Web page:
The World Is Running Out of Male Sea Turtles – Science Alert

Green Sea Turtle (by Laura Gooch CC BY-NC-ND 2.0 DEED via Flickr).

Green sea turtles are already an endangered species, mainly due to humans hunting them, harvesting their eggs, degrading their habitats, or entangling them in garbage of some kind. But they also face another, more insidious threat from people: the loss of male hatchlings from the species…that this is partly caused by rising temperatures due to climate change – but a new study has now unveiled another human-caused problem driving this trend. Certain pollutants may promote feminization in sea turtles, explains lead author Arthur Barraza, a toxicologist with the Australian Rivers Institute at Griffith University…

The Bay Area faces an imminent threat from sea level rise — but it’s different from what you think – San Francisco Chronicle

The Hunters Point Naval Shipyard (pictured in 2022), is one of several sites where rising seas that elevate groundwater levels could release hazardous materials and buried toxins (by Dale Cruse CC BY 2.0 via Flickr).

Dangerous chemicals hiding in the ground around the Bay Area are due to be released by groundwater as it’s pushed closer to the surface with sea level rise, a new study has found. In many cases, it can happen without warning as cancer-causing volatile compounds escape into schools and homes, experts say…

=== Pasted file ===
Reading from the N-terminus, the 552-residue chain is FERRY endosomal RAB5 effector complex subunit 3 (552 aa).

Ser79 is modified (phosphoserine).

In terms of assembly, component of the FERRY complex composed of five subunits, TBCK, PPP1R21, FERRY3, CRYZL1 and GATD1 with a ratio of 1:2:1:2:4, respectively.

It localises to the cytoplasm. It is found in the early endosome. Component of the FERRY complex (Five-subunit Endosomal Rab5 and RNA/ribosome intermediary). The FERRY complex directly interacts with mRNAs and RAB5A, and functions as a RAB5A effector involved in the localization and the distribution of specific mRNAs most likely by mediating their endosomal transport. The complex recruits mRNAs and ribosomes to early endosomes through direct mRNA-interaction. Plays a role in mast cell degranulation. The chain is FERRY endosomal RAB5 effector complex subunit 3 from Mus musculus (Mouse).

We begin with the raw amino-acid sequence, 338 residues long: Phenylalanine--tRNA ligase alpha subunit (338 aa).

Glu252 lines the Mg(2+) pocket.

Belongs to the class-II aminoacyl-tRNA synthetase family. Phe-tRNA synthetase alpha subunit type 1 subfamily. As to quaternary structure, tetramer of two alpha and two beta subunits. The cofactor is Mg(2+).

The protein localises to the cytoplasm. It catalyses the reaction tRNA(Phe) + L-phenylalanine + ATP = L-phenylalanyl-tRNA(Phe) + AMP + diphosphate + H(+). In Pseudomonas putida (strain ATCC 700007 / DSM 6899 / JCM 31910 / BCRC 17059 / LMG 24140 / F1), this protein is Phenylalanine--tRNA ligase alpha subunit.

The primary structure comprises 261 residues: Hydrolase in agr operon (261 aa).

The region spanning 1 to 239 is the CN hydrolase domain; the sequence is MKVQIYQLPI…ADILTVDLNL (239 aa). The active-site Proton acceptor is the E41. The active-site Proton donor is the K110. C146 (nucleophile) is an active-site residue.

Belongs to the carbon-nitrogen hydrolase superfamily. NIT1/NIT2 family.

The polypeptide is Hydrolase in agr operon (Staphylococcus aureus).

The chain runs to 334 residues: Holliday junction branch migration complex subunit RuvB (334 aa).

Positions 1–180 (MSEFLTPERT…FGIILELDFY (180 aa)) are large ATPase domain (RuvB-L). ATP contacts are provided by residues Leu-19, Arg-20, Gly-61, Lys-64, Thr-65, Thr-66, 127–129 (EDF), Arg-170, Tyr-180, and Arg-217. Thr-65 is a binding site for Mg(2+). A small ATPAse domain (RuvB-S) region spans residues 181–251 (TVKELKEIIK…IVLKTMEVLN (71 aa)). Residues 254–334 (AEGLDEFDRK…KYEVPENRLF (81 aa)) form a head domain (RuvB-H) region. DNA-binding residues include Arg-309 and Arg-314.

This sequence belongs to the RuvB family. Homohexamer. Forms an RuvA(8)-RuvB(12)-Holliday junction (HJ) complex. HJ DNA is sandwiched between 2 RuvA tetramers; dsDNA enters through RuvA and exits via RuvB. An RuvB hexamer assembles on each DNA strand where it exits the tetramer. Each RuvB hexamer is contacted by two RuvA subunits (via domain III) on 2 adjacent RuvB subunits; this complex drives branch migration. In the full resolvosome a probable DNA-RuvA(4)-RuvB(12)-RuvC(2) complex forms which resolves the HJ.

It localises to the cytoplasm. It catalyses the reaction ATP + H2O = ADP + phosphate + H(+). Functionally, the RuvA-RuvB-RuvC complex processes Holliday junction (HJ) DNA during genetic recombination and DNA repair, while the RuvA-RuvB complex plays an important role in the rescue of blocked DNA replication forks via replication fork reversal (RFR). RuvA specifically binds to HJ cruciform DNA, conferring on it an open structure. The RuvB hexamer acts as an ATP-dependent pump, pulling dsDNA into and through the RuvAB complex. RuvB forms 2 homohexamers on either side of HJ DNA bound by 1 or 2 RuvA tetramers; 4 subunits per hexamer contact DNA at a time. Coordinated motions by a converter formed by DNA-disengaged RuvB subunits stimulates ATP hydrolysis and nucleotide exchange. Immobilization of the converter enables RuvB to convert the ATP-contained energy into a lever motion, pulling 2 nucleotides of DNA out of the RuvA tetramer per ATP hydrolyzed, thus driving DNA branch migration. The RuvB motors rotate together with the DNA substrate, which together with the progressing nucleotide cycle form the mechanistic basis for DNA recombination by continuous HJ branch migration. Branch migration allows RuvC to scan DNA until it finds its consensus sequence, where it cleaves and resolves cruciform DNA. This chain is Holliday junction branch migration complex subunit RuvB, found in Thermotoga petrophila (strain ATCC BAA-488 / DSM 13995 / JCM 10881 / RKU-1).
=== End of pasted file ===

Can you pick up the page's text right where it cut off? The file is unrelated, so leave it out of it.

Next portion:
“Groundwater rise and sea level rise are gradual processes that are accelerating,” said Kristina Hill, associate professor at UC Berkeley’s College of Environmental Design, lead author of the study. “It’s a problem tomorrow, and it’s a problem today…”

Even at the Bottom of the World, the Ocean is Belching Plastic – EOS Magazine

Aukland from Rangitoto (by Georgie Sharp CC BY-NC 2.0 via Flickr).

In a recent study published in Environmental Science and Technology, researchers report a mist of microplastics is constantly drifting across the country’s largest city.

“We don’t produce large amounts of plastics here in New Zealand,” said Joel Rindelaub, a research fellow at the University of Auckland in New Zealand who led the study. “But we did see large amounts of plastics falling out of the sky in Auckland…”